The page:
Hi FLOWER, Always good to see your name on Q and A. Flower, I think you misunderstood what I said, perhaps I didn’t make it clear. I said it would cost us $4-6,000 per YEAR, not for 2 years. That would be $10-12,000 for 2 years. Remember, too, that my husband will be covered by Medicare, so the cost I‘m talking about is really just for coverage for ONE person–me.
CAT LADY, I‘m sorry for your illness and wish you well.

Pension Forecast answers:

It depends upon the situation. If you had a pre-existing condition that prevented you getting individual insurance you’d want to continue the current plan on COBRA if available, at least for 18 months. If that is not an option each state is participating in the Pre-existing Conditions Insurance Plan.

However, since you are healthy you should try a short term medical plan. These plans do not have all of the bells and whistles of a traditional policy but the premium is much less and you do have coverage for a catastrophic illness or accident. In my area a 63 year old female can get these plans for as low as $91 per month. Contact a local agent to see what is available in your area.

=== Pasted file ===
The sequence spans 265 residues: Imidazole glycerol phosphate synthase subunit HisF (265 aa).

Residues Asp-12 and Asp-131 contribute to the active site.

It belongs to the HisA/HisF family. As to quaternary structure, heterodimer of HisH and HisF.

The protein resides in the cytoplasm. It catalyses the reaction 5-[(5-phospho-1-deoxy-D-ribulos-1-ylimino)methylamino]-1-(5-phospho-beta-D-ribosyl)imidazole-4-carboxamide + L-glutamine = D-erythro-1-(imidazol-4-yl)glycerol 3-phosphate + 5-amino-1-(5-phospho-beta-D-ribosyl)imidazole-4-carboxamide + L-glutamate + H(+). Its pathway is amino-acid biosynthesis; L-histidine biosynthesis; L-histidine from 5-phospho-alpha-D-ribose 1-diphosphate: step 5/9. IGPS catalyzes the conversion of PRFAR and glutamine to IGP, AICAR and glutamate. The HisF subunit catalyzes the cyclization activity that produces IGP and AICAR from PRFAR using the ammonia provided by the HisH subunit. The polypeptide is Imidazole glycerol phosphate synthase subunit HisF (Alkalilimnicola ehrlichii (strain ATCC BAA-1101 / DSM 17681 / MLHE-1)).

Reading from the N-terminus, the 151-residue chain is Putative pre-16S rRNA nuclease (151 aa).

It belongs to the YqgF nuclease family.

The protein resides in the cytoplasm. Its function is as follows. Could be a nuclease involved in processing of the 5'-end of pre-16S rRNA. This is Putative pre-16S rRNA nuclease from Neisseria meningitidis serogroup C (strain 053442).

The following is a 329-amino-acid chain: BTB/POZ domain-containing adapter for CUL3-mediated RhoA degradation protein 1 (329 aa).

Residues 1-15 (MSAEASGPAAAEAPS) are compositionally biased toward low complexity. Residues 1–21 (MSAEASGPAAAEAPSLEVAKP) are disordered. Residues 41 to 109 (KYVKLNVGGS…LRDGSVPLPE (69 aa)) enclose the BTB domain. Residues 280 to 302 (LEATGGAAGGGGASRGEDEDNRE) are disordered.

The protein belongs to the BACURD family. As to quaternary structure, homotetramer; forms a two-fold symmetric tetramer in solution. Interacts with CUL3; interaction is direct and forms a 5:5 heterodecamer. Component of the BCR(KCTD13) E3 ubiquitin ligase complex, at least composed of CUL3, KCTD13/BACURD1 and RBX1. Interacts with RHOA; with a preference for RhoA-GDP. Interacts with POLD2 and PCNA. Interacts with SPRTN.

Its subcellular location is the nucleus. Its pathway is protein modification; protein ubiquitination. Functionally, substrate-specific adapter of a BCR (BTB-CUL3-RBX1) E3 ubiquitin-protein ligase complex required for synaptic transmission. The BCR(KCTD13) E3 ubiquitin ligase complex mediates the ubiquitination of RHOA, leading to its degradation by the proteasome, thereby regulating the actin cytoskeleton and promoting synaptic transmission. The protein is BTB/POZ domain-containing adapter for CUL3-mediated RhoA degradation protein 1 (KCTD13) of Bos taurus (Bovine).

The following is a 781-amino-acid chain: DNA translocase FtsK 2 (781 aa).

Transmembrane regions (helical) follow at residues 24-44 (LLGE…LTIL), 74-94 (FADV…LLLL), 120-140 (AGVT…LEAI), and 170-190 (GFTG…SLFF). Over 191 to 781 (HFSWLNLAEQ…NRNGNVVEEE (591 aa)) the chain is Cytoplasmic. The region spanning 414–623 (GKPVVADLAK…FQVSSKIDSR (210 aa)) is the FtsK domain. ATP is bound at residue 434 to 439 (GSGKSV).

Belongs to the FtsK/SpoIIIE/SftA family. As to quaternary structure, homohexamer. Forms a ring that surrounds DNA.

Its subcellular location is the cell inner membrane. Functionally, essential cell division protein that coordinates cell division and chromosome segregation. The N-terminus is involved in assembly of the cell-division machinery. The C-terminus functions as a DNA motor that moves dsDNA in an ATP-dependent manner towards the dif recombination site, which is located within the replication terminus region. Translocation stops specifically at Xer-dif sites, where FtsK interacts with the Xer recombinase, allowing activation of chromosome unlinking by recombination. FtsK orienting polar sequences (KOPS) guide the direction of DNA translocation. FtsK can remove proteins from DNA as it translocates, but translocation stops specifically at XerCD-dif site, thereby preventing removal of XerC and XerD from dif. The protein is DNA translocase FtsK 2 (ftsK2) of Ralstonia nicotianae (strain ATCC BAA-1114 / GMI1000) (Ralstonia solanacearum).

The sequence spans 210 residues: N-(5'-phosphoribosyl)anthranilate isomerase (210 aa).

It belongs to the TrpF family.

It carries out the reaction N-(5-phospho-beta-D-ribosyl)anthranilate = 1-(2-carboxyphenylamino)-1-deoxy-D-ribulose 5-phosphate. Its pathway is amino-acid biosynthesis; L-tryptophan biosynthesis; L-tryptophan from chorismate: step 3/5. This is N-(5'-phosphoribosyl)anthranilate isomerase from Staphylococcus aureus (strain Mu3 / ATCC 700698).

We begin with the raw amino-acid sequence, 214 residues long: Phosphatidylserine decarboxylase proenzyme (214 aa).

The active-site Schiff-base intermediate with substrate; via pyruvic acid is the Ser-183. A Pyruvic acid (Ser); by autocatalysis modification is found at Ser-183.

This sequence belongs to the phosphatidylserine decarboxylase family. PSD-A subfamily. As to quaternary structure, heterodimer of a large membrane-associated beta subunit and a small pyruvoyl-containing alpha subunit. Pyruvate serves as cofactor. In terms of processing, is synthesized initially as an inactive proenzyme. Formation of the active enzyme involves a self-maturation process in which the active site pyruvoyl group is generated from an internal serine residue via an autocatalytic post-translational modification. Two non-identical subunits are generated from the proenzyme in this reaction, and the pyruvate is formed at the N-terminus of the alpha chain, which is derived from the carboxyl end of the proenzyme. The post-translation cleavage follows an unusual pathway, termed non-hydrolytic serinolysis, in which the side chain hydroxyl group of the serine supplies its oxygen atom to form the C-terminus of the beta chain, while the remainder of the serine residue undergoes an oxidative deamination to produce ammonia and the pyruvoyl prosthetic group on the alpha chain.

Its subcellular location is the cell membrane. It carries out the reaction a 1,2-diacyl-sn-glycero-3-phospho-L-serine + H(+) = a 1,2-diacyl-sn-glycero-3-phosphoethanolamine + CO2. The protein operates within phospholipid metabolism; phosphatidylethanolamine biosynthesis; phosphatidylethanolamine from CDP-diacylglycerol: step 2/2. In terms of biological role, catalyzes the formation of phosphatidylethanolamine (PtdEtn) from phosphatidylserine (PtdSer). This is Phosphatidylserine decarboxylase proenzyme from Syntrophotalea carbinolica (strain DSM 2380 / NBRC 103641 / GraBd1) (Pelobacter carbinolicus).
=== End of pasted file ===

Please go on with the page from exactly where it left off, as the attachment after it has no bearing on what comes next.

Sometimes the spouse will continue to work past age 65 just for the insurance. I have one client whose wife is 10 years younger; he just retired at age 75 because his wife has a major health condition and would be unable to get coverage on her own.

Otherwise, many people will go without any coverage and just hope for the best.

Mary asks…

Do you agree or disagree with the annual maximum $106,800 based on the “2010 Tax Act” signed by President Obam?

Back in 2005 Income greater than $90,000 was not subject to Social Security taxation — this is known as the “maximum amount.” President Obama raised the Annual Maximum to $106,800 with 2010 Tax Act. This idea is being revisited as the Congressional Budget Office said increasing the maximum amount of taxable wages to $170,000 in 2012. Now it would all sound fair except for one thing, we don’t see the fair part.
Congress periodically raised the wage amount subject to Social Security taxes, partly to pay for larger benefits for retirees. In 1977 Congress passed a law to link the taxable maximum to match annual growth in average wages.
From the beginning there has been some connection between wages earned and Social Security benefits received. A worker with a lifetime of above-average wages will get benefits higher than those of a worker with a lifetime of average or below-average wages.